What Khushboo's Words Really Say

Film actress Khushboo - the heartthrob of Tamil cinema in the 1990s - had commented in the media that pre-marital sex is okay "provided safety measures are followed to prevent pregnancy and sexually transmitted diseases". She went on to say that "no educated man would expect his wife to be a virgin".

These remarks unleashed a veritable storm, with the Dalit Panthers of India (DPI) and the Pattali Makkal Katchi (PMK) orchestrating a campaign against her, which comprised filing false cases in courts throughout Tamil Nadu, organizing protests and throwing footwear and eggs when Khushboo appeared before the Magistrate. The key objection expressed by Thol Thirumavalavan of DPI was: "Khushboo made the remarks on pre-marital sex to justify her own life's experience. She had no right to talk of the chastity of Tamil women." He went on to note, "It is not correct to advocate free sex. Marriages are based purely on trust. Both partners have to be faithful to each other if the marriage is to work...It is important to protect the institution of marriage."

Those who support Khushboo have tried to respond by bringing in the legitimate issue of freedom of speech and expression. They argued that even if we don't agree with her, we will defend her right to speak and any disagreement with her must be expressed only in conformity with democratic norms. As one sympathetic commentator - even while defending her right to free speech - said, "Perhaps she went a little far...and many of us may not agree with her."

There is a certain reticence here about grasping the nettle of pre-marital sex. It seems easier to talk about freedom of speech than to even engage with the substance of what Khushoo had to say. This reticence is troubling because it invisbilises the politics of sex and puts the subversive potential of Khushboo's remarks with the liberal framework of freedom of speech. The deeper question we should be asking is: What is so subversive about Khusboo's statements? In more specific terms, what is the challenge that pre-marital sex poses to the dominant institutions of marriage, caste and patriarchy?

If we go back historically, Dr Babasaheb Ambedkar in 'The Annihilation of Caste' very presciently noted how central the institution of arranged marriage is to the perpetuation of the caste system. In fact, Ambedkar reposed the greatest faith in inter-caste (love) marriage as a way of subverting the caste system. As he noted, "Fusion of blood alone can create the feeling of being kith and kin, and unless this feeling of kinship, of being kindred, becomes paramount, the separatist feeling - the feeling of being aliens - created by caste will not vanish."

It is clear that this 'fusion of blood' will not happen if we leave it to our elders and betters. The only possibility of this 'fusion' is when the young take matters in their own hand by defying the parental dictate and look for love as conscious and free agents. It is this act of successful rebellion against the institution of caste that we derogatorily call 'pre-marital sex'.

Pre-marital sex is not bound by the markers of caste and community and, more often than not, sexual relationships based on mutual desire throw into question the possibility of the caste purity of the lineage. The subversive potential of pre-marital sex lies precisely in that it muddies the boundaries of caste and creates new forms of love and affection and new lines of alliance, which can profoundly shake the totalitarian nature of the caste system. A defence of pre-marital sex is necessarily an indictment of the politics of purity; it is a discomfort with (sexual) orthodoxy and a belief in the revolutionary possibilities of love.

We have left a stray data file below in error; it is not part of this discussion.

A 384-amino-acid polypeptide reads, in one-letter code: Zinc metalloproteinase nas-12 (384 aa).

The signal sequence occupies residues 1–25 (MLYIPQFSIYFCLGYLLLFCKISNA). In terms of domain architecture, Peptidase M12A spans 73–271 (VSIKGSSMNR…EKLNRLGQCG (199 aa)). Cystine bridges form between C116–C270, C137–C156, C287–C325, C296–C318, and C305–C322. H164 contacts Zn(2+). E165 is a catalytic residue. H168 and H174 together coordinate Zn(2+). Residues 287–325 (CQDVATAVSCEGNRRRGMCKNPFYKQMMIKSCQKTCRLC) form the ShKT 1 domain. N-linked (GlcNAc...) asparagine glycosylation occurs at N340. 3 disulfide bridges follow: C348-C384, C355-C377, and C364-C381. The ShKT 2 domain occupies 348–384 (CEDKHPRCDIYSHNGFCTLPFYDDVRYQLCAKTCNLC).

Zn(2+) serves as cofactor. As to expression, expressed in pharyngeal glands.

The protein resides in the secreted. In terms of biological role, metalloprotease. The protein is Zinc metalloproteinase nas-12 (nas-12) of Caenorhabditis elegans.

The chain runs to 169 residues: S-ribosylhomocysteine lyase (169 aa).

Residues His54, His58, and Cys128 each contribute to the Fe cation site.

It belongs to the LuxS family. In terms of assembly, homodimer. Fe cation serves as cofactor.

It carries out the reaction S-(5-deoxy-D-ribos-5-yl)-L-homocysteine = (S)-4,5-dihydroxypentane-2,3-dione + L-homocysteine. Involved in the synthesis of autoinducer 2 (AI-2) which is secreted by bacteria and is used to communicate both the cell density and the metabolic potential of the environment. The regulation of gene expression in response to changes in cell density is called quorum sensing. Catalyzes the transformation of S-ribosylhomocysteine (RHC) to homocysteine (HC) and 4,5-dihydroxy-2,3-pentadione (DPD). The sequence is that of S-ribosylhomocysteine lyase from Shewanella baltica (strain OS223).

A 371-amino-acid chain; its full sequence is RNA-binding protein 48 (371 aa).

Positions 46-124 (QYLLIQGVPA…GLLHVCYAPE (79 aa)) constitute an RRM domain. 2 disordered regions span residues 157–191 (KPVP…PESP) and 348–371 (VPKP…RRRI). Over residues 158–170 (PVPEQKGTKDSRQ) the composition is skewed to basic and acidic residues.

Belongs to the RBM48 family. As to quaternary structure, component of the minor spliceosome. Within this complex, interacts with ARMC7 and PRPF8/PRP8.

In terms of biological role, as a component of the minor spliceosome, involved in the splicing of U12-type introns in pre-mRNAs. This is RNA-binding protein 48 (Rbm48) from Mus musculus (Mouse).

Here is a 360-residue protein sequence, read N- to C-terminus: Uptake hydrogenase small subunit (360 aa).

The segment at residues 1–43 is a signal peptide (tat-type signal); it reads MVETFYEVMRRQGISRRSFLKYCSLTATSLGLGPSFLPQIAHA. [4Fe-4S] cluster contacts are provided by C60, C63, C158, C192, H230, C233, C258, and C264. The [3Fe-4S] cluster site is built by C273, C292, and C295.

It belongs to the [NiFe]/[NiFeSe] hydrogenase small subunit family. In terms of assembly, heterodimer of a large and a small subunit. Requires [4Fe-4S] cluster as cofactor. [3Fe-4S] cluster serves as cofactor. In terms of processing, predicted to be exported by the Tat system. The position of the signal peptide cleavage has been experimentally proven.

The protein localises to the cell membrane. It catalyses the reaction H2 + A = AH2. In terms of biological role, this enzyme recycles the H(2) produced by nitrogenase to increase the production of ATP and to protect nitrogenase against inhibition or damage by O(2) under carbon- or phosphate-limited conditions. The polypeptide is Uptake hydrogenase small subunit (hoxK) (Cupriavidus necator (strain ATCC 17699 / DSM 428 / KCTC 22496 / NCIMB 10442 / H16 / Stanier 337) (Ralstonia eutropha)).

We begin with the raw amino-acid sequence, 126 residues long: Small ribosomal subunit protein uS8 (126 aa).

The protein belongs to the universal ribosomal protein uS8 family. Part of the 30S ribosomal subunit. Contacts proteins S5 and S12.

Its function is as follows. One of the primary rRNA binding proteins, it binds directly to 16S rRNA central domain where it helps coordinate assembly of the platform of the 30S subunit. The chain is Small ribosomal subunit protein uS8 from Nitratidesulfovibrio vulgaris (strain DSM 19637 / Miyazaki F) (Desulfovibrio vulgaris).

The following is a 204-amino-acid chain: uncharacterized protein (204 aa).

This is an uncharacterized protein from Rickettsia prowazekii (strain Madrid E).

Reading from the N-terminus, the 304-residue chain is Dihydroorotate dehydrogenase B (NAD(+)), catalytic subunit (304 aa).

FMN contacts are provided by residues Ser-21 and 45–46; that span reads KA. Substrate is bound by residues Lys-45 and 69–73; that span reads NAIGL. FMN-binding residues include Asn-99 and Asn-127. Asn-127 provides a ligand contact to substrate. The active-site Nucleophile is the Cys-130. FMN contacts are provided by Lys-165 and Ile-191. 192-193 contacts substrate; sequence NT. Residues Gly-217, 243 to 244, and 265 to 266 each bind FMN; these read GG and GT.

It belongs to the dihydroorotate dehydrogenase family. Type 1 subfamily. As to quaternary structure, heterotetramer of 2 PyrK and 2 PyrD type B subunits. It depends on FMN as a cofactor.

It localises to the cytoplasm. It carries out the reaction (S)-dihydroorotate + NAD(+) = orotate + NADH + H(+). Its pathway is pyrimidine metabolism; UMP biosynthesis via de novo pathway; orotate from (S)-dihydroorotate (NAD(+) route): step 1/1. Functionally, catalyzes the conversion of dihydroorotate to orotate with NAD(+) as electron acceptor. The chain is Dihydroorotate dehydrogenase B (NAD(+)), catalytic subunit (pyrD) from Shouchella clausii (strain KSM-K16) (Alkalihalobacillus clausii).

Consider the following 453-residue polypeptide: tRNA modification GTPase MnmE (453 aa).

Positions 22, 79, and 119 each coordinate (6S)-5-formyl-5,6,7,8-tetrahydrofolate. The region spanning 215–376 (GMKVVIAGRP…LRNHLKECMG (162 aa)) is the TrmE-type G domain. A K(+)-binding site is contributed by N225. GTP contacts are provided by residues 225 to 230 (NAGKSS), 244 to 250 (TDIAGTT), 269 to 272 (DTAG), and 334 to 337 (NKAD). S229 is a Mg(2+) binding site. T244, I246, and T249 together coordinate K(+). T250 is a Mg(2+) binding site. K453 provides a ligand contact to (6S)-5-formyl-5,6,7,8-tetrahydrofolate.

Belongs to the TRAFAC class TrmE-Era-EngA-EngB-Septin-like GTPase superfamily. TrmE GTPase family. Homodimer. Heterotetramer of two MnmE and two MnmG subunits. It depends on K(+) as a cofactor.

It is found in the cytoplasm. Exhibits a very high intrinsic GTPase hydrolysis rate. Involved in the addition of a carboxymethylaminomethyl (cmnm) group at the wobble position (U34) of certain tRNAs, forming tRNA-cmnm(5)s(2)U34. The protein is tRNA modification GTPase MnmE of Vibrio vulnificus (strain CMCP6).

Another great historical figure Frederick Engels similarly saw the horizons that pre-martial sex opened up. In 'Origins of Family, Private Property and State', he underlined the patriarchal assumptions underlying arranged marriage and the way in which what he called 'sex love' could provide a more egalitarian basis to a relationship. In his view, the revolutionary possibility of sex love lay in the fact that it "it presupposes reciprocal love on the part of the loved one; in this respect, the woman stands on a par with the man." Further, the question of sex love gives rise to a "new moral standard...for judging sexual intercourse. The question asked was not whether such intercourse was legitimate or illicit, but whether it arose from mutual love or not."

To take the cue from Engels, what pre-marital sex or sex love does is to alter the questions we ask about sex. What is also implicit in Engel's argument is that sons and daughters are not instruments of propagating a family line, but individuals with an assortment of feelings, desires, politics and preferences. What is called for is a shedding of the framework of morality and a re-look at the question from within the framework which views individuals as people first, and not just as vectors of societal values.

We need to reclaim the phrase 'pre-marital sex' from its derogatory, apolitical context and place it firmly within an understanding of the politics of caste and gender. Sexuality has always been a site where the conflicts with respect to control of women's bodies, preserving the purity of caste lines and ensuring the continuity of lineages have been played out. Sometimes these battles afford us rare opportunities to question and critique the dominant institutions of caste and patriarchy, and it up to us to recognize the political implications of sex and stand on the side of progressive forces.  


More by :  Arvind Narrain

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